3. Try to define your activation metric early. (Yes, she knows it’s difficult—at one company it took her a year and a half!). But the more you can benchmark against your activation metric, the easier everything else becomes. 

What did the onboarding experience look like when you joined Miro? 

When Kate started at Miro, there was no real user onboarding experience in place—just a v1 version of a sign-up flow. She spent 6 years building Miro's first Design Growth team dedicated to building the onboarding foundation, sign-up flows, and first sessions.

In the early years, they innovated and iterated *a lot*.

And one of the big lessons Kate picked up early on was to keep visuals in check. They found out the hard way that too many visuals made things messy and distracting. Cleaner and simpler flows performed better.

How did your onboarding change in your hyper-growth phase?

For context, Miro’s hyper-growth phase happened during COVID when a lot of non-technical users started using Miro—so setting them up for success was extremely important. And to Kate, that extended far beyond the sign-up flow: it’s the first experience with the product and what happens outside of the product with lifecycle communication.

So, they revisited all of it. 

One of the most innovative things Kate did during this phase was experiment with AI-generated video to add a human touch. Kate wanted to blend self-serve onboarding with the success of the more traditional approach of having a customer success manager introduce the product.

(Keep in mind this was pre-chat GPT before AI *really* became a thing, so it wasn’t scalable). But with where we are now with the power of AI, Kate would love to see more folks experiment with this direction.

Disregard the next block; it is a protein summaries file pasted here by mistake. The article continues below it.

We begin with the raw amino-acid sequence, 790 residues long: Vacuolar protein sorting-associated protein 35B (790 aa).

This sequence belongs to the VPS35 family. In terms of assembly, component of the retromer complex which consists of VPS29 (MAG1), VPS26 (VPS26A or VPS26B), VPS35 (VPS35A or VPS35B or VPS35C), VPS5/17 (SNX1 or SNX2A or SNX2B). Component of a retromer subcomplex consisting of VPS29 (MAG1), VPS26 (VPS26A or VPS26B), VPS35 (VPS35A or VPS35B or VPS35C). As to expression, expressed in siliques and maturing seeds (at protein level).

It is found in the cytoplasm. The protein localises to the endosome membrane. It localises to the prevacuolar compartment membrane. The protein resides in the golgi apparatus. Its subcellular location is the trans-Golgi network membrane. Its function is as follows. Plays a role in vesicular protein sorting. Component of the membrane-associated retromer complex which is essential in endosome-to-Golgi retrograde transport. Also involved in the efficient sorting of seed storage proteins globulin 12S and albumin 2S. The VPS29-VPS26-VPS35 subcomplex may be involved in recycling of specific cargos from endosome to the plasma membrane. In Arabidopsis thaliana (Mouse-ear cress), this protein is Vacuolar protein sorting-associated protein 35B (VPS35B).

Can you share your thoughts on gathering profile information upon sign-up? 

Kate believes you should start asking for profiling information early to personalize the product experience. 

And she doesn't think you shouldn’t sweat adding extra questions to your sign-up flow. Kate’s found that it doesn’t really hurt conversion significantly, and even if fewer people sign up, there’s no negative effect on the activation funnel. Asking more questions increases activation because you’re personalizing the experience so users can be more intentional in your product.  

But the thing most people forget is that profiling information can change over time because your product’s ICP also evolves. That’s why it’s important to revisit and not treat it as static.

In the “growth-at-scale” phase, how did you approach onboarding? 

At this stage, Kate thought a lot less about big bets and became a lot more intentional about what moved the needle. The cost of big bets was too high and the learning curve was too long. That’s why continuous iteration became the approach.

The big focus for Miro during the growth-at-scale phase was the aha moment for different segments. Her team doubled down on the small and delightful features that they could send to users early (like the say hi experiment). At this phase, redesigns are too costly and can be too jarring for users. So Kate’s team really leaned into small improvements and quick wins.